When you're down and out, Eric Clapton says, "nobody knows your name." But when I was down and out recently after a traumatic brain injury that I suffered while coaching my son's baseball team last year, the Seattle Mariners did know my name. Their amazingly kind gestures to my family also gave me time to reflect on what a large impact they've had on bringing my family together over the years.
They played their first game a month before my fifth birthday and I was hooked. Center fielder Ruppert Jones quickly became the man and there was nothing as cool as the "Rupe, Rupe, Rupe" chant before all of his Kingdome at-bats. My beloved ESPN did not exist yet and I would fall asleep many nights listening to Dave Niehaus on the radio and then religiously check the box score in the morning paper to see how Jones fared.
I was devastated the next year when Jones went on the disabled list one year with an appendicitis attack. The Mariners called up Tom Paciorek, who had been released by the Braves, to fill Jones' roster spot. Fast forward to six days after my ninth birthday in 1981 and Paciorek became a man I will never forget. My dad loaded us in the station wagon and made the two-hour trek to the Kingdome from my hometown in the shadows of Mt. Rainier. Man, he could pick the games. It was Bat Night and Paciorek ended the game with a ninth-inning walk-off blast against the evil Yankees. It still rates as one of my all-time favorite games and I distinctly remember the Mariners playing the Beatles' "Yesterday" as "Wimpy" made his way to the plate -- he had homered in the ninth the previous night to win that game as well. It's still the best birthday present I've ever received.
A year later, my dad did it again. Three days after I turned 10, he again packed us into the station wagon as there was no way he was going to miss a chance to see Gaylord Perry get his 300th win. We didn't, as Perry beat the Yankees to become the first 300-game winner since 1963.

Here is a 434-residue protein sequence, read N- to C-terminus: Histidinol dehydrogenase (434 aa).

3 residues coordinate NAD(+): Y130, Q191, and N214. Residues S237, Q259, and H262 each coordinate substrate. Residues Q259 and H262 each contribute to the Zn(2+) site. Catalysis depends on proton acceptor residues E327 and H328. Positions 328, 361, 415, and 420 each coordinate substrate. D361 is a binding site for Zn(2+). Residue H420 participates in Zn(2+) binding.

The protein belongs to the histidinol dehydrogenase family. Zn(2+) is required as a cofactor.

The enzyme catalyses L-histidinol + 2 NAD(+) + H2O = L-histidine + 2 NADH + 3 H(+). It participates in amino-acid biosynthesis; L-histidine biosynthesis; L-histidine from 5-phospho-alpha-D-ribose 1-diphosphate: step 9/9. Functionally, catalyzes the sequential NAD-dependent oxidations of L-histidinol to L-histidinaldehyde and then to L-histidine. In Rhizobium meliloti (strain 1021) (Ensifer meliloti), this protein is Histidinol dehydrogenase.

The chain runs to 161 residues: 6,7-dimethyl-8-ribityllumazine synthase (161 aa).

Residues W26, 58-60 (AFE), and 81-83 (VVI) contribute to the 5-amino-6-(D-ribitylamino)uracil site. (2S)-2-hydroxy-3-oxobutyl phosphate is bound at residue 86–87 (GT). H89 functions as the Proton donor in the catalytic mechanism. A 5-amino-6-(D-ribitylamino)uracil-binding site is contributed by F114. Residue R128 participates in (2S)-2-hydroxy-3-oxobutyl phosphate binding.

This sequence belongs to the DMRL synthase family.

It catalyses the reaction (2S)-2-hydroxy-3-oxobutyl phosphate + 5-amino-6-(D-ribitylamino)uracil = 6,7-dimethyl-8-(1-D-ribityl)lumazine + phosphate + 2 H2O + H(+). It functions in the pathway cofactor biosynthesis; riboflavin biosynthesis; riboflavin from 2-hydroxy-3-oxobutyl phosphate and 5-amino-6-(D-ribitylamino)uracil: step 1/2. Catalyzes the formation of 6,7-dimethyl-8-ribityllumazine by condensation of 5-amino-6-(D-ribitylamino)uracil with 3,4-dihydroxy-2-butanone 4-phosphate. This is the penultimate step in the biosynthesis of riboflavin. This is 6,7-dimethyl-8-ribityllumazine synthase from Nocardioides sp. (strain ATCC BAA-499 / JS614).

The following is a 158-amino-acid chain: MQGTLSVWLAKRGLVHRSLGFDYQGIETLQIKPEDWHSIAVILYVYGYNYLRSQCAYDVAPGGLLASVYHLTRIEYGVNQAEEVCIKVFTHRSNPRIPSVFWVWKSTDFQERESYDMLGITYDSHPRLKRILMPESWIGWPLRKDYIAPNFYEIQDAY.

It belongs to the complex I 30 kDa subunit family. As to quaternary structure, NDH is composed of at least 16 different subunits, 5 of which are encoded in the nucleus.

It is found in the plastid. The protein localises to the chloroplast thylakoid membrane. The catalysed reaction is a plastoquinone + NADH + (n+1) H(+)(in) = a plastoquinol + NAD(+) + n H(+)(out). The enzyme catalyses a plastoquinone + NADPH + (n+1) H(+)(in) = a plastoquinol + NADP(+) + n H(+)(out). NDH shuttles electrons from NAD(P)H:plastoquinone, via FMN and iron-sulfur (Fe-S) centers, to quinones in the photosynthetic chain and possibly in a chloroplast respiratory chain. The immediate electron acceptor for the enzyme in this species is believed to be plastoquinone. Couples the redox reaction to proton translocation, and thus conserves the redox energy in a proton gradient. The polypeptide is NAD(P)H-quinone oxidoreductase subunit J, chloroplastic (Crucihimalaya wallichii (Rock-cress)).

Many games followed over the years as the Mariners had a great free ticket program for good grades and that was the perfect incentive for this young boy. My dad made sure we didn't miss bat night or growth poster night in the years to follow. This is a tradition I've continued with my three sons to pay it forward and our wolfpack has grown to include their friends.
In college, I was fortunate to land a gig working on Mariners television producer Mark Engelbrekt's crew as a statistician. This put me front and center to witness the magic that the Big Unit, Junior and Edgar brought to Seattle. The Refuse to Lose run of 1995 was like nothing else and Edgar Martinez's 11th-inning playoff double bumped Wimpy's home run off the top spot on my all-time Mariners moment list.
But the best part of Mariners baseball has been the impact on my family. Thanks to my boss at the time, I was able to score a pair of seats to the first game at Safeco Field and was delighted to take my dad as a thank you for all the games he had taken me to as a child.
My grandma was the biggest Mariners fan you could find. She loved everything about the M's (with the exception of reliever Bobby Ayala). Visiting her usually consisted of the two of us bonding while watching the Mariners. She would be telling me how bad her vision was when in mid-sentence she would start arguing balls and strike calls if Niehaus or Rick Rizzs questioned an ump's call.
The Mariners rewarded her for that loyalty. Three weeks after my 39th birthday, the Mariners' Rebecca Hale hooked up my 102-year-old grandma up with seats for her first game at Safeco Field. The team's kindness didn't stop there as Edgar Martinez called her on both her 100th and 103rd birthdays just to say "hi." It made her day. His gesture was something that stuck with her for her final years and resulted in days of smiles and stories. No wonder I named my cat Edgar.
That love of baseball helped create a bond between her and her great-grandson. He joined me on the visits and we watched a lot of baseball with her. When he got his baseball jersey shortly after she passed, he insisted on visiting her grave to show her how good he looked in his Dodgers blue.
The team's generosity touched me in a big way while I was out of commission after undergoing two brain surgeries due to a baseball that had hit me in the head while coaching. Three different Mariners employees reached out to make sure my boys got their Nelson Cruz "Boomstick" giveaway bats after reading about how my family wasn't able to attend due to my hospitalization. Tim Hevly of the PR department topped it all off by hooking me up with a sweet John Olerud-style helmet I now wear with pride while coaching my own Pony League Mariners squad in North Seattle.
Thank you, Seattle Mariners. You had me at hello. I was a Lefevbre Believer who sat through my share of Two-Martinez lunches and definitely enjoyed The Inspector (best closer music ever), Bone, Hendu, The Hack Man's one-flap down home run trots, Junior, The Big Unit, The USS Mariner's cannon blasts and the Cruz-to-Cruz connection. I will be with you until the end. After all, Anything Can Happen and I will Refuse to Lose.
Ted Bishop is a senior director of digital partnerships for ESPN.com.